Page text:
Overall Review and Semi-pointless Tangent/Plea: Certainly, this episode is one of my favorite episodes of the show, partially because it reminds me of the Treehouse of Horror episodes from The Simpsons which to me, were always mandatory viewing. The idea of doing a trilogy of shorts is nothing new, but this time especially, it was done very, very well. Characterization was perfect, development was wonderful, the humor was brilliant, and overall, it was just a joy to watch.

It also supports what I like about trilogy-based episodes: despite being shorter, you have more liberties taken with the characters and the setting. Therefore, creativity is not looked down upon. You can do something like a parody of the Mary Sue, satirize TV cliches, or set the characters in situations which, while not full enough to take up an entire episode, work well in 7-minute clips.

I do have to go on a bit of a tangent and make a plea/warning to the writers of Gravity Falls, however. This also concerns the connection between “Treehouse of Horror” and “Bottomless Pit”. During the Mike Scully and early-to-middle Al Jean years of The Simpsons (In layman’s terms, seasons 10-20), more effort was put into the Treehouse of Horror episodes of those seasons compared to the rest of the episodes. That, alongside numerous other factors (such as characterisation and plot ideas), caused quite the decline in overall quality for the show. Therefore, Gravity Falls writers, remember that if you make this an annual tradition, every episode in the season deserves a large amount of effort, and not just the annual trilogy episodes.

(Even the writers of The Simpsons figured this out, however, and decided to make all of their episodes have an equal amount of effort put into them. That is to say, they now decide what not-so-relevant celebrity to put in an episode, write their episodes in two shots at best, send every single one of them off to animation studios without care for quality, collect their cheques, and let the episodes air to a frustrated and ever-shrinking fanbase.)

TL;DR: This episode is brilliant, the trilogy-type structure in cartoons works when done right, and they should’ve canceled The Simpsons 10 years ago.

Overall Score: 9

Another pointless note: As of this episode, the cipher used in the end credits is A1Z26.

Gravity Falls Review: Season 1, Episode 13: "Boss Mabel"

Airdate: February 15th, 2013

I believe Mabel’s prior experience was in the Department of Redundancy Department.

Synopsis (SPOILERS!): Grunkle Stan has been a callous and largely ineffective boss over the summer. From scamming people, to rejecting ideas for the shack, to overall being a smeghead, the crew are fed up with him. Mabel tries to add a positive aura to the establishment, but Stan refuses. Therefore, they come to a bet: whoever can make more money in 3 days wins control of the shack. If Stan loses, he has to perform an embarrassing song conceding defeat. If Mabel Loses, she has to replace her flamboyant sweaters with a t-shirt saying “Loser”. Stan tries his hand by going on a show called “Cash Wheel”. Mabel is in total control of the Shack, and rules on some new-age management that she picked up from a book from 1983.

Stan manages to rack up dollar after dollar on Cash Wheel, largely by being a complete and utter obnoxious jerk. Mabel, however, has to deal with Wendy’s laziness, Soos’s costume, Dipper’s decision to bring in supernatural aspects into the shack, and the end result of mass property damage. The stress eventually breaks her spirit, and she turns into a cynical, hard boss. Ergo, she turns into Stan. They manage to make $1 (after repairs and fees). Stan comes home, and admits that during his tenure on Cash Wheel, he went overboard and lost it all. Mabel, however, concedes that Stan should run the shack over the summer.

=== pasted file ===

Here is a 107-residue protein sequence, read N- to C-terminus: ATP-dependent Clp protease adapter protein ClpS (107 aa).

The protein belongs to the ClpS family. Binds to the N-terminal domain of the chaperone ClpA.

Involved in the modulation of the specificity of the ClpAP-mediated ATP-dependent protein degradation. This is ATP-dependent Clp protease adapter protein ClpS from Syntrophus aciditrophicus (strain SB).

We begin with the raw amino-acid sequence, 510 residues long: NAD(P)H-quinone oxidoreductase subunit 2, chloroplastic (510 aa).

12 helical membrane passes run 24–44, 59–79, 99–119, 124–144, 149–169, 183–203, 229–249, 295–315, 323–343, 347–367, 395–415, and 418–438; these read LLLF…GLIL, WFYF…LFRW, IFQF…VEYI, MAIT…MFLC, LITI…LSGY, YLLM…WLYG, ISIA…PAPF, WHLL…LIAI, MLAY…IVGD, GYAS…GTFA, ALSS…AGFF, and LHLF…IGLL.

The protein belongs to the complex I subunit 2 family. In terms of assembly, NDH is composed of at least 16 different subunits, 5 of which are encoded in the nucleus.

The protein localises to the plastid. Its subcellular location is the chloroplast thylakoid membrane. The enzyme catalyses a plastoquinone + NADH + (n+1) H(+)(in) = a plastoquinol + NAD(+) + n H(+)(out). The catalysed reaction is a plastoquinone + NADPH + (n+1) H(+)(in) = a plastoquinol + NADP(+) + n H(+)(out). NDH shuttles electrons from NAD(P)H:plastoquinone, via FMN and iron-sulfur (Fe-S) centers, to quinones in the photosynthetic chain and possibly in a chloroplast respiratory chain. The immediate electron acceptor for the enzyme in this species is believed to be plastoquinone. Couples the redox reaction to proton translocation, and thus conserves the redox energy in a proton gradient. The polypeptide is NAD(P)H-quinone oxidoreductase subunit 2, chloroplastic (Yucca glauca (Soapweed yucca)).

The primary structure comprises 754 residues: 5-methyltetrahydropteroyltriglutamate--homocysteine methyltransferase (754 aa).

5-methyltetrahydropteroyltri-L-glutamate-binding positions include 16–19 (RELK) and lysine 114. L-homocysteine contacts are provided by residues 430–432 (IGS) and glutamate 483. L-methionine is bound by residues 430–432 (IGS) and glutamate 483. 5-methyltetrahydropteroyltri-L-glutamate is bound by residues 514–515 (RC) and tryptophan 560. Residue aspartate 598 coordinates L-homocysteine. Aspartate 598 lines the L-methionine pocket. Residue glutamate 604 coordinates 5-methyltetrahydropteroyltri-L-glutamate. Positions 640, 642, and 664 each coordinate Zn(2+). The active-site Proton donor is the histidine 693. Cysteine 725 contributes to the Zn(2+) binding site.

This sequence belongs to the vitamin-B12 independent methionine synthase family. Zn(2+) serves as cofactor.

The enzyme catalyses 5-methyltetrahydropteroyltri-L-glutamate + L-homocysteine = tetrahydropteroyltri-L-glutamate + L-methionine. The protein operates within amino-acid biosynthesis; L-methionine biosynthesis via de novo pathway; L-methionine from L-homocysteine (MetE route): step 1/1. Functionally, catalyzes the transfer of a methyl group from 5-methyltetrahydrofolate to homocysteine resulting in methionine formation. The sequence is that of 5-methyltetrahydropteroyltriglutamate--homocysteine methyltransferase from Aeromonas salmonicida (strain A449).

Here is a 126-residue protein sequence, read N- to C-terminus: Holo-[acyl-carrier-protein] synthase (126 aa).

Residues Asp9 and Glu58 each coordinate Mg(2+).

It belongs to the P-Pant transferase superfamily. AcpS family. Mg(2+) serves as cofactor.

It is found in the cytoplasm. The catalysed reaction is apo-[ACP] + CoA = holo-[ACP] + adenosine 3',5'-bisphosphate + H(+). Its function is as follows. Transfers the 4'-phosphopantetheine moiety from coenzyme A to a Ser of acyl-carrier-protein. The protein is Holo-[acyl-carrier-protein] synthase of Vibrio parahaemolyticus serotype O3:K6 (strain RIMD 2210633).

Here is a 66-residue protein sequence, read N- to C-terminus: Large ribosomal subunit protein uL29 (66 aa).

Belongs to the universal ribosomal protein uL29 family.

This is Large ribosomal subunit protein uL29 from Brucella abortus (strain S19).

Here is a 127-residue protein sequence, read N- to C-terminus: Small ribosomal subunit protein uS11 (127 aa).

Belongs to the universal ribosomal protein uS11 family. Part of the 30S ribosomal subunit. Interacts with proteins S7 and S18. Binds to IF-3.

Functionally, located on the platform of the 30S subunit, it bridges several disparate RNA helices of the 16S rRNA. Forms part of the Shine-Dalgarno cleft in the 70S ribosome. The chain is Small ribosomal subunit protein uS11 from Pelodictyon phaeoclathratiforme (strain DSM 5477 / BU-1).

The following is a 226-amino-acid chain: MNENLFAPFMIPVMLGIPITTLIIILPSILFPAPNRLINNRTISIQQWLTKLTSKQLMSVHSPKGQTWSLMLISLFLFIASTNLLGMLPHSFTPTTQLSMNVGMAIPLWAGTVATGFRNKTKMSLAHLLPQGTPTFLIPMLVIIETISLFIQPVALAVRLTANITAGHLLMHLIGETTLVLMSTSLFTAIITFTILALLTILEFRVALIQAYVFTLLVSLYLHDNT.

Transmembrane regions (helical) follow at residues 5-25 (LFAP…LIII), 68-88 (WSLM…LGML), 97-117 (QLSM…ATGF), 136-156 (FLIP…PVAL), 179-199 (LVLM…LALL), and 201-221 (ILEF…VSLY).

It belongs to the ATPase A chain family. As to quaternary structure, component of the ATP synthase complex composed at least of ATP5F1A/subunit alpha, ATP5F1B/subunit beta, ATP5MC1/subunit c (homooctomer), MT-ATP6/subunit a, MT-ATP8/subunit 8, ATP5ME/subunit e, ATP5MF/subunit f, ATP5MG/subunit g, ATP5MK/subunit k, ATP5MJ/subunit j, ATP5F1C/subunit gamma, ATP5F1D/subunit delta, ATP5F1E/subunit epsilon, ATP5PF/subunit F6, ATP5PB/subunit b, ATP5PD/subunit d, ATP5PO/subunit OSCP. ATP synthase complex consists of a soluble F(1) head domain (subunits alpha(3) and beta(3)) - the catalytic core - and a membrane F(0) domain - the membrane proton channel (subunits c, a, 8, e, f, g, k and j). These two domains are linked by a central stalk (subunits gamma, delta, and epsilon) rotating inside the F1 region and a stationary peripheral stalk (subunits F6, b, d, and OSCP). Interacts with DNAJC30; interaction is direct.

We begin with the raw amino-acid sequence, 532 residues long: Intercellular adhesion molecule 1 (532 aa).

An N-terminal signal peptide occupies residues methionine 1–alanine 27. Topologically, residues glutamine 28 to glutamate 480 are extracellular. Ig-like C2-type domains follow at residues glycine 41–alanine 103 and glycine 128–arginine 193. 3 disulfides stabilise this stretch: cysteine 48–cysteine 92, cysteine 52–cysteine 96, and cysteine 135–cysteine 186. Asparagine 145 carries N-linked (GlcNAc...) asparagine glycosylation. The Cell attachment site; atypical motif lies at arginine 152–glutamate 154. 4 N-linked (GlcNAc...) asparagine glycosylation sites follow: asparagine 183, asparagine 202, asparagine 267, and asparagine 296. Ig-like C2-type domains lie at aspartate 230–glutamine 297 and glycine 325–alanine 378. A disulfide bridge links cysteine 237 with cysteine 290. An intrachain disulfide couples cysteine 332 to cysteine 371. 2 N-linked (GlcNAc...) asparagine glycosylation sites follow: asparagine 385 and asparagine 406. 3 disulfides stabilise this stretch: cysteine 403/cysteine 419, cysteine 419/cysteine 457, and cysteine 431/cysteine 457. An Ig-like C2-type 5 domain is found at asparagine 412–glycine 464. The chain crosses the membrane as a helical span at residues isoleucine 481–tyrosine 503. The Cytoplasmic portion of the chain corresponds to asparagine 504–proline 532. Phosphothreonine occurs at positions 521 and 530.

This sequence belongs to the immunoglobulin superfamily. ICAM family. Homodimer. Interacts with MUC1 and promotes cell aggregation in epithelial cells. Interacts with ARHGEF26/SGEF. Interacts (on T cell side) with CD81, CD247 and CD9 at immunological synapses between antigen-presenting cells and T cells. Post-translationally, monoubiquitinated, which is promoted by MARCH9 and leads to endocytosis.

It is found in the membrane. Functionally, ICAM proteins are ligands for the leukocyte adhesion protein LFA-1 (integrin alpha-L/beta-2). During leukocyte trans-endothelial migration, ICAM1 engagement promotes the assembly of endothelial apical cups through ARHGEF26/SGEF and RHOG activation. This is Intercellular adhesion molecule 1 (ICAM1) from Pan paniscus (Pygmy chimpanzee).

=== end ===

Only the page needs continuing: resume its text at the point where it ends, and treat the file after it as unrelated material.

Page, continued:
Review: This episode aired after months of waiting. Fans were expecting something sort-of awesome as a return to the show we all loved. I was excited…. and then a tad bit disappointed at the end result.

This episode overall was a slightly dry entry back into the show. Granted, it was in the middle of the season, and it was still a good episode, but still, it wasn’t my favorite by far. The plot line was somewhat cliché, with a rather predictable ending. The idea behind Dipper’s capture of the monster could have made for an episode in itself, but it is regulated to an extension of a plot. Wendy’s character is made into more of a callous, insensitive jerk compared to previous episodes. Granted, that fits into her characterisation of a snarky, lazy teenager, but I would not really expect that behavior from her to her best friend. Soos does not really get any overtly funny lines, but the scene with him wearing the question mark suit is good for a visual pun.

However, this episode does have a great philosophical question, which picks up the episode’s score. Is there a fine line between being a light boss and being a bad boss? Do we need stern-ness, and how much before it goes into abuse of employees? Stan toes the latter line, while Mabel goes over the former. We all know Stan is not the best boss, but maybe he knows that his employees are lazy and need more control. Therefore, he thinks he is being strict. Does he go over the line? Quite often, but still.

Speaking of Stan, he gets brilliant lines during his Cash Wheel plot, and manages to be so audacious in his behavior, you feel bad for laughing. The ending is a bit cliche, but it is perfectly in character for Stan. The subplot, otherwise, is just a laugh riot all around!

Still, this show works better when the Paranormal aspects of the show are brought into light. This episode contains very little in the way of paranormal, and is more of a slice-of-life episode. That is this episode’s biggest letdown. Granted, from the next episode out, this show goes back into science fiction/paranormal territory.

Overall, a bit of a weaker-than-expected way back into a brilliant show, but still good.

Favorite Scene: Let’s just go ahead and give the award to the entire Cash Wheel subplot, as picking one scene from that subplot is quite an affront to every other scene from that subplot.

Least Favorite Scene: Wendy’s manipulation of one of her best friends. Makes you wonder what Dipper sees in her. Then again, Dipper is quite manipulative himself, so that makes two.

Score: 7.25.